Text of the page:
The Evening Class;Life Drawing;Mind and body

7th May 1999 at 01:00
The model in the life drawing class is a bearded, middle-aged, fully-clothed man who looks more like a writer or lecturer than an artist's model. It turns out he is the tutor's husband, and has stepped in at the eleventh hour because the professional model is off sick.

He is indeed a writer and lecturer. "I've only done it once before, but I don't mind a bit and I know what's required," he comments good-humouredly, when allowed to relax his pose in the coffee break.

Being an artist's model is not as easy as it looks. You need the ability to remain still and composed for a solid hour or more. And you have to be able to adopt exactly the same pose week-in week-out so that the students can pick up where they left off.

You also need to be completely unselfconscious and in sympathy with the artists. "Good models are like gold dust; it is a tremendously undervalued profession," says tutor JillySzaybo.

In this class the models are always clothed, although in another in the same centre, they are nude. And like the students, they come in all ages and sizes. "Creases and folds are wonderful to paint; they give the subject character," says Szaybo.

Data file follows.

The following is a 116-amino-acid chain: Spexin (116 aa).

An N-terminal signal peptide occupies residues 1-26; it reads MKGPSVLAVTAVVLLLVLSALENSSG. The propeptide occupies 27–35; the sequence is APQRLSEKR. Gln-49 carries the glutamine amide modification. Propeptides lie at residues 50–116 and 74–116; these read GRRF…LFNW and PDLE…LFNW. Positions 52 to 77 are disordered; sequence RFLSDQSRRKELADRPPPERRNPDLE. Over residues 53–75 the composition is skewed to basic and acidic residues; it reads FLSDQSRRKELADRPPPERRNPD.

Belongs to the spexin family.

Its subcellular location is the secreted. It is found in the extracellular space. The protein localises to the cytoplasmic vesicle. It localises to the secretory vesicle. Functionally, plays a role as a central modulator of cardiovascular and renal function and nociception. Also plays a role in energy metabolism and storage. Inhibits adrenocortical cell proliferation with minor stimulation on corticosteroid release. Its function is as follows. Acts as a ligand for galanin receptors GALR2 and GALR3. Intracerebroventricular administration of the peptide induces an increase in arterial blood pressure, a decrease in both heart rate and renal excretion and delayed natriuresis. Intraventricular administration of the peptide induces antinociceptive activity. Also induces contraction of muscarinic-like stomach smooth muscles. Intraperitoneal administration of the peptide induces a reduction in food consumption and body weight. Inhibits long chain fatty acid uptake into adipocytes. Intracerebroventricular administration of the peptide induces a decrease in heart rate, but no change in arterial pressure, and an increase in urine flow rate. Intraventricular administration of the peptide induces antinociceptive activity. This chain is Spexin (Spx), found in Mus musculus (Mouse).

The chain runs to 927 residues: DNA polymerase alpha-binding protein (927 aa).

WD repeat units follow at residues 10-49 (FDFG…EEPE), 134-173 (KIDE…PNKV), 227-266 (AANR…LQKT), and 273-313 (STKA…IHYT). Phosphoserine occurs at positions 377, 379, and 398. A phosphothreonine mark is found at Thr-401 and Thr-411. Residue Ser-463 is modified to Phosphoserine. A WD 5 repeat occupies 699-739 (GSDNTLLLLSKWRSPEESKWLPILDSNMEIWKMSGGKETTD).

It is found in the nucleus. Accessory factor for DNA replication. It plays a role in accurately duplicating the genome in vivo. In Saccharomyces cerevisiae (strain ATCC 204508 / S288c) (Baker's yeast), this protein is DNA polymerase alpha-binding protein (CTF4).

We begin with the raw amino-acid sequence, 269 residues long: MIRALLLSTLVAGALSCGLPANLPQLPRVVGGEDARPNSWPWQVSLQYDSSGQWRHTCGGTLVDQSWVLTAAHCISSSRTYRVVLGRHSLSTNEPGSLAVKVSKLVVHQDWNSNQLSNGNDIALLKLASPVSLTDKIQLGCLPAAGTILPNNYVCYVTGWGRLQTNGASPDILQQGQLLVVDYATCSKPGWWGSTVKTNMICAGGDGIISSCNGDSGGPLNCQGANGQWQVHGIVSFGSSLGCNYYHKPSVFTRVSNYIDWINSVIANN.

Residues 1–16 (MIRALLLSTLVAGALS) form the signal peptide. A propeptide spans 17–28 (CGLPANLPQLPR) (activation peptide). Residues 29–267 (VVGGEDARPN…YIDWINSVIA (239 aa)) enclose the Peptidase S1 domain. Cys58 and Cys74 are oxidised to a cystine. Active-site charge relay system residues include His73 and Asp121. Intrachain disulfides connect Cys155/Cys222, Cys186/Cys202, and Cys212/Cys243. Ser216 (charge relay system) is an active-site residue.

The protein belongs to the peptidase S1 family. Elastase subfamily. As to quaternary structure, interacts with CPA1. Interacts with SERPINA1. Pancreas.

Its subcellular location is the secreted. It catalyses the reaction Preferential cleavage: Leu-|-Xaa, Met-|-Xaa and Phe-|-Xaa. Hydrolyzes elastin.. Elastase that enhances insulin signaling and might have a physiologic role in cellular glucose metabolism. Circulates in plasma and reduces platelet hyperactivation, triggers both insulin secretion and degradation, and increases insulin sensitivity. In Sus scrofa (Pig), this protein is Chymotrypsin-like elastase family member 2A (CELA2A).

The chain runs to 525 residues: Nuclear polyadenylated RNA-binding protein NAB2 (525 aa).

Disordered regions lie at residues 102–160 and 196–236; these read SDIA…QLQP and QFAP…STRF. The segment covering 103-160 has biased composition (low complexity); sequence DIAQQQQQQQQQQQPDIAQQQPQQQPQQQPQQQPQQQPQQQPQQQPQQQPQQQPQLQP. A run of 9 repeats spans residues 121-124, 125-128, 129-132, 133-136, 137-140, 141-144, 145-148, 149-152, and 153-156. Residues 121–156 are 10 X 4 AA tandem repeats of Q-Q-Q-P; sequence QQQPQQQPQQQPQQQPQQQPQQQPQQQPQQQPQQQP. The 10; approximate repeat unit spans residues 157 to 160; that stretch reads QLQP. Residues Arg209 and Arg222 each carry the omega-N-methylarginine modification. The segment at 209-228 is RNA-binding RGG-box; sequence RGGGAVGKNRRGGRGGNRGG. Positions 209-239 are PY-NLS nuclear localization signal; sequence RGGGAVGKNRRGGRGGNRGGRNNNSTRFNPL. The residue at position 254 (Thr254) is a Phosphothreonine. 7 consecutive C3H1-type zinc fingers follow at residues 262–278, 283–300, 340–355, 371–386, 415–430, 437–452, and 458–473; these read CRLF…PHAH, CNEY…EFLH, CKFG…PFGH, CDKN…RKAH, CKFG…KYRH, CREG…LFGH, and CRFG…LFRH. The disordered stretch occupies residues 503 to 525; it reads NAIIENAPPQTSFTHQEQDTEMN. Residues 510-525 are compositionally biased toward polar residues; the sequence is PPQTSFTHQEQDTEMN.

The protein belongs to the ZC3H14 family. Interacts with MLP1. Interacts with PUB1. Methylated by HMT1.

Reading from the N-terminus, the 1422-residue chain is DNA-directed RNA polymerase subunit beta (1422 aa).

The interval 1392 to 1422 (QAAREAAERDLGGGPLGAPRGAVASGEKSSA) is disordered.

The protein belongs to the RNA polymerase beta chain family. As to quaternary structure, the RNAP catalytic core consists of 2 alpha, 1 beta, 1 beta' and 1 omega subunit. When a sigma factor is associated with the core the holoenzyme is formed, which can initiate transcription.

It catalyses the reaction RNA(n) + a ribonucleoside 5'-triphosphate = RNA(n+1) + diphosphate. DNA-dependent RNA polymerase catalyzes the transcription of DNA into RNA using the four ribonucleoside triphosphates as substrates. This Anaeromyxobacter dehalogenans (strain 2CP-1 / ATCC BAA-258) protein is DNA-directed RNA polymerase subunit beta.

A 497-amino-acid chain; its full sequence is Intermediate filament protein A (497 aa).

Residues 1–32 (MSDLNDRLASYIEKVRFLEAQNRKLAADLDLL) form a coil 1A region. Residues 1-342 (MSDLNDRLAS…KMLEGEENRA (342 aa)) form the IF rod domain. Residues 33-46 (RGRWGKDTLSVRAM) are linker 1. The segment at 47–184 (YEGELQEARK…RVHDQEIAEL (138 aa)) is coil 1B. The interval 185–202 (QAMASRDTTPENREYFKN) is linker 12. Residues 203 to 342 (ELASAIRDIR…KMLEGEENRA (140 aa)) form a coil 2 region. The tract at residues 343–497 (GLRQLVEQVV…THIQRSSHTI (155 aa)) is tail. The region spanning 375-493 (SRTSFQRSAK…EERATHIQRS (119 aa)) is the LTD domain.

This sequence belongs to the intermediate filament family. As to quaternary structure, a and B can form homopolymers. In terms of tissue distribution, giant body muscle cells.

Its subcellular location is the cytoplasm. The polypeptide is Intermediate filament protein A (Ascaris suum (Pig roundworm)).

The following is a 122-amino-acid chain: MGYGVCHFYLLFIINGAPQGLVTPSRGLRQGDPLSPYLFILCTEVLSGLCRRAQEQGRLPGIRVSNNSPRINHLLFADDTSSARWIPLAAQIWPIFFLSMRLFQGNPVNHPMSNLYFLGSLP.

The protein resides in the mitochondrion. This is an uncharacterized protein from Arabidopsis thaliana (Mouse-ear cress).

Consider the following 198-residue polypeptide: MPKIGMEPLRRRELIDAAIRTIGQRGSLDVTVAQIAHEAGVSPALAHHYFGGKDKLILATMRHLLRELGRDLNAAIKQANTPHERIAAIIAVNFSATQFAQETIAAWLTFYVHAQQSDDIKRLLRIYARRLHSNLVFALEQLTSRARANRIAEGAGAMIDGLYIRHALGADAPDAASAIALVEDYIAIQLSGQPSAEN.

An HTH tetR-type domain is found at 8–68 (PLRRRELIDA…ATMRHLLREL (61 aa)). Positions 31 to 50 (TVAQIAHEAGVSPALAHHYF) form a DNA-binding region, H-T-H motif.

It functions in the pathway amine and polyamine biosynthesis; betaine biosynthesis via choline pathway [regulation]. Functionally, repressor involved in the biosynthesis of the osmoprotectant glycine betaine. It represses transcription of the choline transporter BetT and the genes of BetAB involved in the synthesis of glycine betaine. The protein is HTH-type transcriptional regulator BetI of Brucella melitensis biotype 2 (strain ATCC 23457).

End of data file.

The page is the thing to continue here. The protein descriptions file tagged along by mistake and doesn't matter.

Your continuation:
Her students tend to be busy professionals - a neurosurgeon, an ambulance driver, a GP, a top civil servant - for whom art is a welcome contrast to their working lives. It's a lively class with plenty of banter. "All day long they've done purposeful things. Here they can let go," says their tutor.

She believes that everyone can paint. "They may not all be satisfied with their work, but everyone is making interesting marks by the end of their first term."

Life drawing "awakens the inner eye" in us all, she says. "People start to notice things and appreciate the world in a new way."

This class takes place at the Hogarth Centre Adult Education Centre, Devonshire Street, Chiswick, London W4. Tel: 0181 995 5934.

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